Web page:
Browsing named entities in Southern Historical Society Papers, Volume 11. (ed. Reverend J. William Jones). You can also browse the collection for Gustavus A. Henry or search for Gustavus A. Henry in all documents.

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Southern Historical Society Papers, Volume 11. (ed. Reverend J. William Jones), General Beauregard's report of the battle of Drury's Bluff. (search)
ected— Nashville and the State of Tennessee. It was at this time that General Johnston was subjected to that which wounded his sensitive nature to the quick. The public, uninformed as to his real force, thinking it as large as he had been glad to impress the enemy it was, ignorant of the fearful want of arms an ammunition, they blamed him for leaving Nashville and Tennessee unguarded, and the Confederate delegation in Congress, save one man, marched in a body to the President, led by Gustavus A. Henry, and demanded his removal, and that a General should be appointed to defend their homes and firesides. Mr. Davis listened to the appeal with downcast eyes and saddened heart, knowing well the worth and soldierly qualities of him of whom they spoke. He raised his eyes and replied to them: If Albert Sidney Johnston is not a General, the Confederacy has none to give you. By forced marches, his number diminished by disease, he effected a juncture with General Beauregard at Corinth, Miss
Southern Historical Society Papers, Volume 11. (ed. Reverend J. William Jones), Laying the corner Stone of the monument tomb of the Army of Tennessee Association, New Orleans. (search)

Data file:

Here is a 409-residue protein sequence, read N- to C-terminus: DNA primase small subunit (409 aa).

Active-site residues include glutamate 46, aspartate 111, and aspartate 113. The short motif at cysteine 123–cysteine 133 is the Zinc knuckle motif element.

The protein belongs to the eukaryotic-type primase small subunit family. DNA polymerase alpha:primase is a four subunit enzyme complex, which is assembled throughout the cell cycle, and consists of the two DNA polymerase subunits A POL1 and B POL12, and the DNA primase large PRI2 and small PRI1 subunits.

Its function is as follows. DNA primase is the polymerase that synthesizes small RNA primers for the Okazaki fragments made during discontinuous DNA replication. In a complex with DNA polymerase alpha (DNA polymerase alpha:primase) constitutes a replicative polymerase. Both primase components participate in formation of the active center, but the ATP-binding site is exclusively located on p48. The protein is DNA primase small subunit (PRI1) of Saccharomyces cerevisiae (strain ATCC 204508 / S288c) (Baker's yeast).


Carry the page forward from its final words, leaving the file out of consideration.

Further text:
ected— Nashville and the State of Tennessee. It was at this time that General Johnston was subjected to that which wounded his sensitive nature to the quick. The public, uninformed as to his real force, thinking it as large as he had been glad to impress the enemy it was, ignorant of the fearful want of arms an ammunition, they blamed him for leaving Nashville and Tennessee unguarded, and the Confederate delegation in Congress, save one man, marched in a body to the President, led by Gustavus A. Henry, and demanded his removal, and that a General should be appointed to defend their homes and firesides. Mr. Davis listened to the appeal with downcast eyes and saddened heart, knowing well the worth and soldierly qualities of him of whom they spoke. He raised his eyes and replied to them: If Albert Sidney Johnston is not a General, the Confederacy has none to give you. By forced marches, his number diminished by disease, he effected a juncture with General Beauregard at Corinth, Miss